I have been very busy this month with volunteer work and the recent storms, so I am running behind on my column.
A second power outage in Ellendale hit us after the last lightning storm had already passed us. I believe it lasted close to four hours. Not good if you depend on a sump pump to keep your basement dry.
No matter how you feel about the climate change situation, it is not hard to see that we seem to be having more weather extremes. The one hundred-year floods seem to occur more often than that. Actually, the term one hundred-year flood refers to the chance of one in a hundred.
We don’t have to look any further than our streets of New Richland to note the increased occurrences of flooding. There are a variety of reason, but the fact remains, any time we get more than three to four inches of rain, severe flooding is a possibility. Extreme rainfalls have occurred more often in our area than ever before. Are you prepared for the next hundred-year flood?
Do1thing.org emergency preparedness suggestion for the month is to have an emergency communication plan.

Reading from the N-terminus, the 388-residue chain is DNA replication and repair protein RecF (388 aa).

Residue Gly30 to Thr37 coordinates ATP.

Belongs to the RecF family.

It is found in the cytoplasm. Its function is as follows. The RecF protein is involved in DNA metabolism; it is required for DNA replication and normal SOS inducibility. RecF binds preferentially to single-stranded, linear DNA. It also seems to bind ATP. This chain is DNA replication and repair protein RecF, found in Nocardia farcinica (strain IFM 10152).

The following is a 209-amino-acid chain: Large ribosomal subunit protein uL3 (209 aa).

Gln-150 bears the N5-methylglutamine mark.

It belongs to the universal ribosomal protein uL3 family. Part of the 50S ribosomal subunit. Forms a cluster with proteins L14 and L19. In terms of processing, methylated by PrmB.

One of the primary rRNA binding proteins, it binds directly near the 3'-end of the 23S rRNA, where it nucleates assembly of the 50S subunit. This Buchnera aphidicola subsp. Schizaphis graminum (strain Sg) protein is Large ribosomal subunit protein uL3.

Today we have more ways to speak with one another than ever before. We are used to staying in touch with cell phones, Internet, and e-mail, but disasters can change things. These devices may not be available. Cell phone towers quickly become overloaded with people trying to reach friends and family. If the power is out at your home, cordless phones, Internet, and e-mail will not work either.
Phones with cordless handsets won’t work in a disaster because they need more electricity than they can get from the phone jack. Old-fashioned phones with a cord connecting the handset to the base will work even in a power outage. Make sure you have at least one phone with a cord in your home in case of a power outage.
Keep a car charger for your cell phone in your vehicle. If the power is out in your home, you can still charge your cell phone in your car.
If you don’t have a landline and you use a cell phone as your home phone, remember that cell phone towers may be tied up with calls in an emergency. However, a text message from your cell phone may get through when a phone call doesn’t. Make sure everyone in your family knows how to send and receive text messages.
Until next time, be prepared, and stay safe.